Originally published in two separate volumes (The Forgotten Arts
and Forgotten Household Crafts
), this book brings under one cover the wisdom of John Seymour, a well-known thinker on matters of self-sufficiency, traditional arts, and voluntary simplicity. Seymour is a utopian--he has a vision of a better world where people aren't alienated from their labors. In the introduction he writes, "Are we justified in using articles, no matter how convenient it may be for us to use them, that we know were produced in conditions which bored and even stultified the human beings who had to make them?" This question led Seymour to the research that forms the foundation of the book: rediscovering natural ways of making tools, shoes, furniture, and a variety of other items using methods that follow the grain of wood or the idiosyncrasies of a piece of stone. Seymour respects what he calls "the discipline of natural materials," and he longs for a world free of "mass produced rubbish." Chapters cover an astonishing range: from clog making to spinning to canning. Since this book is intended as a comprehensive survey, don't expect to be an expert on, say, forging metal by reading Seymour's descriptions. He doesn't go into great detail; rather, he gives the basic facts of each forgotten labor of love, and it's up to readers to decide if it's a labor they want to undertake. --Emily White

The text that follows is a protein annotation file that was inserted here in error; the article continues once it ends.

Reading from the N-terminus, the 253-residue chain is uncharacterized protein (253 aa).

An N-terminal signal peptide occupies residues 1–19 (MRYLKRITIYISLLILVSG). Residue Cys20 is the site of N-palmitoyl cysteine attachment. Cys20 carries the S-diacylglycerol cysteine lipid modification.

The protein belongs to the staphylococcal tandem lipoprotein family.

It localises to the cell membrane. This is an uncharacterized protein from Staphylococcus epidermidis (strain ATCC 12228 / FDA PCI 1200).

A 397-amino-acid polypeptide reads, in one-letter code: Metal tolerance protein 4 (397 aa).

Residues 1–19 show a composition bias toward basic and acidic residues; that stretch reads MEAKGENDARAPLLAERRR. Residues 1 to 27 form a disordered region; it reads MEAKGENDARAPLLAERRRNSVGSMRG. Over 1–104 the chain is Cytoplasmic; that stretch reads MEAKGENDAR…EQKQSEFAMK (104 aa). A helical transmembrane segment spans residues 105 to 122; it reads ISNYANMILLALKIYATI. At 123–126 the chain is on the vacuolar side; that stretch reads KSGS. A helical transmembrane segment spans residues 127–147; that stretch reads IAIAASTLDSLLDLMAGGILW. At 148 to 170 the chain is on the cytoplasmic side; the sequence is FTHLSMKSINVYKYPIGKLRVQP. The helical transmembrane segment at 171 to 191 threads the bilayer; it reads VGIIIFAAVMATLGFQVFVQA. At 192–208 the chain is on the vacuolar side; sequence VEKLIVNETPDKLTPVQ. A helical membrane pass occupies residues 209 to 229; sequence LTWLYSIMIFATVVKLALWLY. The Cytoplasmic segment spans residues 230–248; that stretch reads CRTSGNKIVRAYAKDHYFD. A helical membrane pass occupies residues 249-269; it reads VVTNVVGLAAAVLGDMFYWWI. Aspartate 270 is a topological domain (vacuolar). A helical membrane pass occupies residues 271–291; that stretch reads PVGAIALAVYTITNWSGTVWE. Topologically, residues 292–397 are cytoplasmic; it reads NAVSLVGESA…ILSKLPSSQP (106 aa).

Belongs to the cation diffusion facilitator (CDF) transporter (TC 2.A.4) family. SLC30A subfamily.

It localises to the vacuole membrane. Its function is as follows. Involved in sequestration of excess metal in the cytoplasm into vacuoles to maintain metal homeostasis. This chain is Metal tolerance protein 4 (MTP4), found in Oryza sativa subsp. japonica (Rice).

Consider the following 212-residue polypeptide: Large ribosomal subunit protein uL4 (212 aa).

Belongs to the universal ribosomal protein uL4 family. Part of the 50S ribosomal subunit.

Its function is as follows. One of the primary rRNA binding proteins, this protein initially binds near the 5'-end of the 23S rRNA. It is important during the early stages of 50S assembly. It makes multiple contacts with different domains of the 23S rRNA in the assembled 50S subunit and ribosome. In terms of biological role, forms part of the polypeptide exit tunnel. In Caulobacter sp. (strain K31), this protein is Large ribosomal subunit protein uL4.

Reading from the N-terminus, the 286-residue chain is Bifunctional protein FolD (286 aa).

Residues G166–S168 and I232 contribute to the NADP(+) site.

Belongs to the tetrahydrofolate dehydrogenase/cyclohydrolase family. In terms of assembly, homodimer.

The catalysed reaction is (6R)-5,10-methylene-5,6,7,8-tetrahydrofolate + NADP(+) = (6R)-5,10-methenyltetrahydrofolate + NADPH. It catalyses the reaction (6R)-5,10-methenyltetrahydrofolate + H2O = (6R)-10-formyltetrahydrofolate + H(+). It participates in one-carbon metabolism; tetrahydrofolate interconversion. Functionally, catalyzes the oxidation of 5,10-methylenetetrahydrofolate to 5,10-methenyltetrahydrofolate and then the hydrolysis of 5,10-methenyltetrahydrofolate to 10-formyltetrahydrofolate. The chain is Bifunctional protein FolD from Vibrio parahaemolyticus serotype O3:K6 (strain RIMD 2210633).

From Library Journal
Seymour, an expert in self-sufficiency, takes readers back to another age with this combination of the classic titles The Forgotten Arts (1984) and Forgotten Household Crafts (1987). There is something here for everyone: woodcrafts, basketry, soap making, food production, wool production, lace making, and more. As we have come to expect from DK, the illustrations are an attractive asset, featuring numerous period photographs and drawings. If the Y2K premonitions had come to pass, this book would have been worth its weight in gold (and it's a hefty tome). For most public libraries.
Copyright 2001 Reed Business Information, Inc.